Powerspeed records volumes up-tick





ELECTRICAL hardware and home improvement products supplier, Powerspeed recorded improved volumes uptake in the year to September 2021, compared to last year despite the turbulent operating environment spawned by lockdowns.

The group says it had a sensibly good year, as reflected by investment in inventory and enhanced quality of branch network which all contributed to a growth in market share.

In the period under review, the group’s subsidiary, Electrosales was on an expansion drive as it opened its twentieth branch in the Bulawayo CBD in November 2020.

As well, the group relocated its Mutare branch to considerably larger premises in November 2021.

However, just like any other business Powerspeed indicated that reduced operating hours were detrimental to the company’s operations.

Powerspeed said due to Covid-19 induced lockdowns, supply lines endured major disruptions resulting in most of its local suppliers being unable to meet demand.

Further, the period saw a constant increase in local product prices in response to domestic inflation and exchange rate distortions.

“Despite the above difficulties, the Group had a reasonably good year, with volumes traded increasing, compared to the prior year.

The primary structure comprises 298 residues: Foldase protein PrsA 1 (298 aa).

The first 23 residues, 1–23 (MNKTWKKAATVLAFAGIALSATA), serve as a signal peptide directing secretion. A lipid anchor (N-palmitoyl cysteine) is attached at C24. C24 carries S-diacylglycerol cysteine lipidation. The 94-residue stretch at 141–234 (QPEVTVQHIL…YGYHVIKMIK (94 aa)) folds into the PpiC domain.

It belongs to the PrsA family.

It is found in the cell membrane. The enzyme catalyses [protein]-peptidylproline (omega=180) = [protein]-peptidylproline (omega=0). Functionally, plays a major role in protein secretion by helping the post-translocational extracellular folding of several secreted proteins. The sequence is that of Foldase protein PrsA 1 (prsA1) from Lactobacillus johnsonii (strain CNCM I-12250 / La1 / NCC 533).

“ . . . restrictions, regulations, and disruptions related to the Covid-19 pandemic, caused great difficulties in our operations. Reduced operating hours meant trying to do more in less time, exposing both staff and customers to increased risk,” said Group Dr Simba Makoni in the statement of the financials for the period under review.

On the other hand, Dr Makoni said his company was anchoring its business on constant individual home construction and renovations culture in the country.

He indicated that the group was banking on policy consistency on the part of relevant authorities in order to inspire confidence and stability in the economy.

“As a business, we pray and hope for a credible, coherent, consistent, and sustainable macro-economic policy framework and regulatory regime, within which the economy can operate normally, and confidently plan for the future.

“Zimbabwe has the attribute and fortune of a national culture of investing in new homes and home improvement. This culture constantly brings customers to our sector, and our business. We strive to support this culture, by offering a broad range of value for money home development and home improvement products,” said Dr Makoni.

Despite de-listing from the Zimbabwe Stock Exchange on 14 December 2020 Powerspeed’s revenue for the year to September grew to $8, 7 billion from $2, 2 billion while profit for the year stood at $154 million from $60, 6 million compared to the same period last year. – Herald